Carrefour, Europe's biggest retailer, has seen the future and it looks like this: plastic bins filled with dried squid tentacles. A traffic jam of shopping carts shaped like Volkswagen Beetles. Live mandarin fish packed so densely that they jump from their tanks and flap onto the floor. That was the scene last week at a Carrefour hypermarket in Beijing, one of 53 the French company now operates in China. Since it arrived in the mid-1990s, and particularly since the introduction of new retail regulations three years ago, the company's growth rate has been torrid. Chinese sales now amount to $1.6 billion annually double those of its biggest rival, America's Wal-Mart and they're increasing by 33% per year. Carrefour expects to open 15 new hypermarkets annually for the next few years, and recently launched a chain of smaller supermarkets in Shanghai and Beijing. The appeal for Chinese customers and authorities alike is rigorous hygiene, a carefully selected mix of local products and European brands, and stores around the country from bustling Shanghai to Urumqi, the capital of the remote northwestern province of Xinjiang. "Carrefour is scientific and progressive," says Zhang Jinbao, a former soldier, scooping up rice from an open bin in the Beijing store. "They sell everything, and it doesn't smell bad."
Europe's relations with China have never been so sweet or so profitable. As the two enjoy a new political lovefest (see previous story), their trade and business relationship is also blossoming. Over the past few years, while politicians focused on bringing the former communist states of Eastern Europe into the European Union, European business was looking further East. After overtaking Japan in 2002, China moved past Switzerland last year to become the E.U.'s second-largest trading partner. It's still behind the U.S., but it's catching up fast. Bilateral trade has more than doubled since 1999 to $125 billion last year; it now totals the annual economic output of new E.U. members Estonia, Latvia, Lithuania, Slovenia and Malta combined.
All of which helps explain why, as French President Jacques Chirac embarked last week on his tour of the world's fastest-growing economy, traveling with him were 52 executives, including Noël Forgeard, the president of Airbus, which hopes to beat Boeing to win new aircraft contracts, and the ceo of financially troubled Alstom, which makes TGV fast trains. Alstom is lobbying the Chinese to pick the TGV for a $12 billion high-speed Shanghai-to-Beijing rail line that the Chinese are building for the 2008 Olympics. Over the weekend, Alstom announced that Chinese authorities awarded it $1.6 billion in other contracts, including one for 60 regional trains. Also in town this week is Scottish First Minister Jack McConnell, whose itinerary includes a visit to the Beijing factory of Clyde Blowers Ltd., a Glasgow-based heavy-engineering firm that makes equipment for power stations. "In the U.K. there are 22 power stations that have been built," says Dean Reilly, the firm's marketing development manager. "In China they're building more than that every year."
Other European firms have already racked up mind-boggling results. Danone today sells more of its local Wahaha water in China than it sells Evian worldwide. European automakers including Volkswagen, Peugeot and Fiat have Chinese plants with the capacity to produce 1.3 million cars per year, and plan to double that by 2010. China is the one bright spot for Germany's beleaguered engineering industry, which sold $6.8 billion worth of machine tools and other equipment there last year. And shortly before Christmas, the Italian luxury menswear company Ermenegildo Zegna, which already has 50 outlets in China, will open a cavernous showcase in Shanghai that is almost as big as its flagship store in Manhattan. Paolo Zegna, co�chief executive and grandson of the company's founder, speaks for many European business leaders when he says: "We're astounded by the speed with which it's growing."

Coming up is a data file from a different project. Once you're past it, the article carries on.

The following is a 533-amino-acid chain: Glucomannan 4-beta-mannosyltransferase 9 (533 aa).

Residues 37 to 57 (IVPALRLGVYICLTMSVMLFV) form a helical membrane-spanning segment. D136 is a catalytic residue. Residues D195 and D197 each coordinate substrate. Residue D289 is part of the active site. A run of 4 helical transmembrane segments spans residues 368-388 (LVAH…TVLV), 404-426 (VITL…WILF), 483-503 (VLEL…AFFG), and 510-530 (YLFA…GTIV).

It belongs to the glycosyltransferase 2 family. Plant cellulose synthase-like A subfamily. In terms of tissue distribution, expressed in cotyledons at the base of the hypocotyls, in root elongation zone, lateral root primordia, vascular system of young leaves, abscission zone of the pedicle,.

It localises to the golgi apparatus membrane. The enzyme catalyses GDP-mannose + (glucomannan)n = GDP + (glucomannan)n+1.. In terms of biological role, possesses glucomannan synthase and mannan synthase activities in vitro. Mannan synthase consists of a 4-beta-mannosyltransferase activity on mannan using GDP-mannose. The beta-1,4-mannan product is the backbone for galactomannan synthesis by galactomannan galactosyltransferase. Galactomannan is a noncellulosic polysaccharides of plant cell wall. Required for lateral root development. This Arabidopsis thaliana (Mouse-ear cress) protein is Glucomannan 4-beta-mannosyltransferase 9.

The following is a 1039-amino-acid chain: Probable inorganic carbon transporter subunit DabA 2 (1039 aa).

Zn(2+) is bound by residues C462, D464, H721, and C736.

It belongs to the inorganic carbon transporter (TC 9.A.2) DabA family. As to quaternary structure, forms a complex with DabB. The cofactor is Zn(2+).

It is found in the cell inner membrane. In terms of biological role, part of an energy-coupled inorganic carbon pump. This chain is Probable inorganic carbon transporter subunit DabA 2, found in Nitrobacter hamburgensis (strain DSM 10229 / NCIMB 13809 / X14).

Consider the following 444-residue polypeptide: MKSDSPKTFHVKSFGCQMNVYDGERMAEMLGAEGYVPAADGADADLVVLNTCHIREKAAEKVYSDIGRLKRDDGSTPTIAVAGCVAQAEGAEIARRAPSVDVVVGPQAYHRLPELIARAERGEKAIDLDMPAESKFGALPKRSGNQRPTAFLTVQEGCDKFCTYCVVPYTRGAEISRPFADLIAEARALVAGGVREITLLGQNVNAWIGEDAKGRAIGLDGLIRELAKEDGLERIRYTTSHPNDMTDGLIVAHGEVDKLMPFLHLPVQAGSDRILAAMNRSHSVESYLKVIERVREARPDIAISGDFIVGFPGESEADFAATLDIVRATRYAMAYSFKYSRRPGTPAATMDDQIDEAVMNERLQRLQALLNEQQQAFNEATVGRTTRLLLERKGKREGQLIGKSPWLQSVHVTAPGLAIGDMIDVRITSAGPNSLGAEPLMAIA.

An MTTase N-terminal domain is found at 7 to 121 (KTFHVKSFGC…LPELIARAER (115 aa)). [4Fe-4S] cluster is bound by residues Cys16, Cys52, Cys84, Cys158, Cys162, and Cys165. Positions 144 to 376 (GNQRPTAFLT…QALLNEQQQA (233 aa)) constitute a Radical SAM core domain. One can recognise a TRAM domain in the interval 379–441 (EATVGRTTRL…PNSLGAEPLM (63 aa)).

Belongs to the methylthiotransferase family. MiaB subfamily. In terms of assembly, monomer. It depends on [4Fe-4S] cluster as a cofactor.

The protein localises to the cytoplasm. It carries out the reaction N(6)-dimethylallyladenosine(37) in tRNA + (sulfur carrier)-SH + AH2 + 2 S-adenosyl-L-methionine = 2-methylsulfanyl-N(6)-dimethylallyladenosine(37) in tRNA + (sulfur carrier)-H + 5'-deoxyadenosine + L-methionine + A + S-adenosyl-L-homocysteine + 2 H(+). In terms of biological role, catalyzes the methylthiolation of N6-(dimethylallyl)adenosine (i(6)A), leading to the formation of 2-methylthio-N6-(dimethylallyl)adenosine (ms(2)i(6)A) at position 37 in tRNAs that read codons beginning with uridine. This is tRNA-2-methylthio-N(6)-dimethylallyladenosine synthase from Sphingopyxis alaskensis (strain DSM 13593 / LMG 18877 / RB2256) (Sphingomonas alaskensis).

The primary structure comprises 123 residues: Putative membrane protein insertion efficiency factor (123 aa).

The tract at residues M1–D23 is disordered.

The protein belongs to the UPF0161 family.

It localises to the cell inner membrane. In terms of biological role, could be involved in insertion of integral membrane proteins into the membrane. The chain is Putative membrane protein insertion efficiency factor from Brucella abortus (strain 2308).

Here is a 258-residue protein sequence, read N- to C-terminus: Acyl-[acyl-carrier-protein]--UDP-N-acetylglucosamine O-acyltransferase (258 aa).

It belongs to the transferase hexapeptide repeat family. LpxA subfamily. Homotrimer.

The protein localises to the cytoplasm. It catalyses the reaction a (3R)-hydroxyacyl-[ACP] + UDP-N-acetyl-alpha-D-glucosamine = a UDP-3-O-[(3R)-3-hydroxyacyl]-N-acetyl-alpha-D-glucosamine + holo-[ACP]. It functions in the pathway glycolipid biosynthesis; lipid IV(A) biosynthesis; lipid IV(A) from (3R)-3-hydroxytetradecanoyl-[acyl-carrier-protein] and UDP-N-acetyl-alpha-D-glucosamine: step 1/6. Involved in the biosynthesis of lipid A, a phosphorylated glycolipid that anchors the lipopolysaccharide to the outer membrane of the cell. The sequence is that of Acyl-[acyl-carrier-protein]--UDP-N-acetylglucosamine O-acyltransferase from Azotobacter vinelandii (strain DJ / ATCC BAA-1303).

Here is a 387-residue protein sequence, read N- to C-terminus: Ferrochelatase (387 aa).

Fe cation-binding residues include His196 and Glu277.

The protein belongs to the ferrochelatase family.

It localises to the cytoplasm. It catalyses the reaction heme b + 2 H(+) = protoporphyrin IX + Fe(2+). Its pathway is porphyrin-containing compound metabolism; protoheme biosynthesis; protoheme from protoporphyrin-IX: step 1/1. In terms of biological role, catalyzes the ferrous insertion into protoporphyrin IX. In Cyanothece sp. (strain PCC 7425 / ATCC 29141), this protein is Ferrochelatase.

There's no doubt that China is undergoing one of the largest economic booms the world has ever seen. In little more than a decade and a half, 50 million Chinese have leaped into the middle class, while the country is on course to overtake Japan as the world's second-largest economy in just 10 years' time. The richest of China's budding capitalists are voracious consumers, and luxury-goods companies such as Louis Vuitton and Ferrari are tapping their wealth. Vuitton expanded its flagship store in Shanghai in September and will open two more stores in China this year, bringing the total to 13. Yves Carcelle, Vuitton's president, says sales are growing by at least 50% every year and that, worldwide, mainland Chinese are now the firm's fourth-largest customers. "They have an incredible appetite for consumption," he says.
But China is far more than just a big market for European goods; it also provides an opportunity to cut costs at home. A growing number of companies, from Italian fashion houses to French telecommunications operators, have shifted their manufacturing to China or are outsourcing it to firms there. Late last year, France's Thomson gave up making televisions and handed the task to a Chinese competitor, TCL, through a joint venture that is set to become the world's largest TV manufacturer. Its brands include the fabled RCA. Thomson's TV business lost more than $100 million last year, while TCL's posted profits of about $70 million. A few months later, in June, Alcatel inked a similar deal with TCL over production of its mobile-phone handsets. Carrefour alone is seeking to buy $3.7 billion of Chinese-made goods to sell in its stores in Europe and elsewhere this year. Jean-Luc Chéreau, Carrefour's general manager for China, says the firm set up a global sourcing bureau in Shanghai last year and has 11 offices around the country that hunt for products to purchase. China "has become the workshop of the world," says Christian Henriot, director of France's Institute of East Asian Studies.